Due to the devaluation of the Egyptian pound and the recent restrictions imposed by the Central Bank of Egypt on the transfer of foreign currency out of Egypt, KLM Royal Dutch Airlines has decided to temporarily suspend its flights to Cairo, according to a company statement on Wednesday.
The KLM Royal Dutch Airlines asserted that the suspension decision will be effective starting 8 January 2017, and that the final flight to Cairo will depart from Amsterdam on 6 January 2017, the statement read.
“For economic reasons, KLM Royal Dutch Airlines has decided to temporarily suspend flights to Cairo effective 8 January 2017. The devaluation of the Egyptian pound and the decision of the Central Bank of Egypt to impose restrictions on the transfer of foreign currency out of Egypt have a negative impact on the results of KLM,” it stated.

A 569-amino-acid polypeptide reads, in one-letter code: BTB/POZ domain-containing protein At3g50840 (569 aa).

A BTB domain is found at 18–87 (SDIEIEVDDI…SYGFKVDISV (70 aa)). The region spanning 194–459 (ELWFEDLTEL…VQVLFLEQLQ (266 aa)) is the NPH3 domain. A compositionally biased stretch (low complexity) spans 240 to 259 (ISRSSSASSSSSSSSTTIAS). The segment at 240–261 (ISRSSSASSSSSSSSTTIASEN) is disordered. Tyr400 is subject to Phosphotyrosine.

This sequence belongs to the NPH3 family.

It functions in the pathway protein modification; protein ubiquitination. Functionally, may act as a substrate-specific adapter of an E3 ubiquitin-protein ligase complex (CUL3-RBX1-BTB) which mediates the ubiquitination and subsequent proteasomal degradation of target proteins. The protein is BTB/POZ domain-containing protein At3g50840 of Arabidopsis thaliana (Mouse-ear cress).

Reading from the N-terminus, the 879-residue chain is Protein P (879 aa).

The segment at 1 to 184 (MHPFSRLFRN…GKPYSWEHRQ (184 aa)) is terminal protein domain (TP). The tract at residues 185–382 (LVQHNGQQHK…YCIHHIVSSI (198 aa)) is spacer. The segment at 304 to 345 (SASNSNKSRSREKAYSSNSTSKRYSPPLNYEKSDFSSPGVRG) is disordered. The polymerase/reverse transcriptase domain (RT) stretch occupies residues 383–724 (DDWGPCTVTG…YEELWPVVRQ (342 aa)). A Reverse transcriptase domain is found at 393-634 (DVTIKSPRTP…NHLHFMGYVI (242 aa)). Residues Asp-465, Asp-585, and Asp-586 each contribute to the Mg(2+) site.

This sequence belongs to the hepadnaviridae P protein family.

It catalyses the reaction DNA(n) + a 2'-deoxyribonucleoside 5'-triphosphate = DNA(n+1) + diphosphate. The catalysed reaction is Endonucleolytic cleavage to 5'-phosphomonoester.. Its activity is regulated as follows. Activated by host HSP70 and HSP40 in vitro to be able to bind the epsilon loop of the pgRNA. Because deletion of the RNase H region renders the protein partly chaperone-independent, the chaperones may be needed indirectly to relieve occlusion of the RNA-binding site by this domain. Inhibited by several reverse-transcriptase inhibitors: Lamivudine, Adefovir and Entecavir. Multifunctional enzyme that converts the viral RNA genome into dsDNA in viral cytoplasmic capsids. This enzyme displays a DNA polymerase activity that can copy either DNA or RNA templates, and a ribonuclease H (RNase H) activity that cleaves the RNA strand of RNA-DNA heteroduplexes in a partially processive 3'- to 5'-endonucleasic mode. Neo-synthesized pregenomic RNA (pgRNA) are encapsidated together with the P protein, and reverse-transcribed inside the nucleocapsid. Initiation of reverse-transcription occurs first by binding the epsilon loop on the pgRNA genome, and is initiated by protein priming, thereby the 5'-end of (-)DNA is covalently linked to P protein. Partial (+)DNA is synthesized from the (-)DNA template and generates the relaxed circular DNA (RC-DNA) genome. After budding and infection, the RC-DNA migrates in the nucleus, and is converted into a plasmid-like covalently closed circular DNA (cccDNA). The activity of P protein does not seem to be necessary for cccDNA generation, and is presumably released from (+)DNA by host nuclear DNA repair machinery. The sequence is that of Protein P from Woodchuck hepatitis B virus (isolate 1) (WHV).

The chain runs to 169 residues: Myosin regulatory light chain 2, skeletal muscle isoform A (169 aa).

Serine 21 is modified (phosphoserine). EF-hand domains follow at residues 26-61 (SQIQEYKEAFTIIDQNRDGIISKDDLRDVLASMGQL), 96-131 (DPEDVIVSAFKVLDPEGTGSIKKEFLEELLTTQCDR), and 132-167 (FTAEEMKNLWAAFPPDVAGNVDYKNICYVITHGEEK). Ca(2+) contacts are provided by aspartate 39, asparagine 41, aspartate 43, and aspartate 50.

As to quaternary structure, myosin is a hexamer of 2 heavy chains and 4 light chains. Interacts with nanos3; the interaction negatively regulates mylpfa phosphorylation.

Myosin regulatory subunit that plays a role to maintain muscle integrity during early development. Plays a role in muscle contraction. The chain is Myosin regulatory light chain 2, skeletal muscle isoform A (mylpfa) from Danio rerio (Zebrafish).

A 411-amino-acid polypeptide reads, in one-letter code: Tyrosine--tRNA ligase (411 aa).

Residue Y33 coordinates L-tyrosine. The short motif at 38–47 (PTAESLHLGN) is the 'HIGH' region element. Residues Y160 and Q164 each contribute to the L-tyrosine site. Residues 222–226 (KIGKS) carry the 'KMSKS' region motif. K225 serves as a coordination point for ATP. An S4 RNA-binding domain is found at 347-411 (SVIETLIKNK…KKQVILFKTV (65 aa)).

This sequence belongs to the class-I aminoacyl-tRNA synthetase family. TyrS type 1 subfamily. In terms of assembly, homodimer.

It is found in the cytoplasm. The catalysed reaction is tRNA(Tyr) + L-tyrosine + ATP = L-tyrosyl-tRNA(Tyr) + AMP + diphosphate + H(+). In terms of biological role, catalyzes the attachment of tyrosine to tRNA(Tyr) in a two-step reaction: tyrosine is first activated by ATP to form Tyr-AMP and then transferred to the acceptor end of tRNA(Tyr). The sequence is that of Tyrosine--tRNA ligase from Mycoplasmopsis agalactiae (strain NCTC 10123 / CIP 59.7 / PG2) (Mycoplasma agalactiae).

The final return flight to Amsterdam will take off on 7 January 2017. After the suspension of KLM services to Cairo, Air France—KLM will maintain its presence in the Egyptian capital, the statement added.
“Air France will operate six weekly flights out of Paris. Passengers with reservations to travel from Amsterdam to Cairo after 8 January 2017 will be rebooked to the most suitable alternative,” the statement clarified.
Last Saturday, Turkish Airlines resumed its flights between its capital Istanbul and Sharm El-Sheikh after almost a year of suspension.
In addition to deteriorating economic conditions, Egyptian tourism was heavily impacted following the crash of the Russian aeroplane in Sinai in October 2015.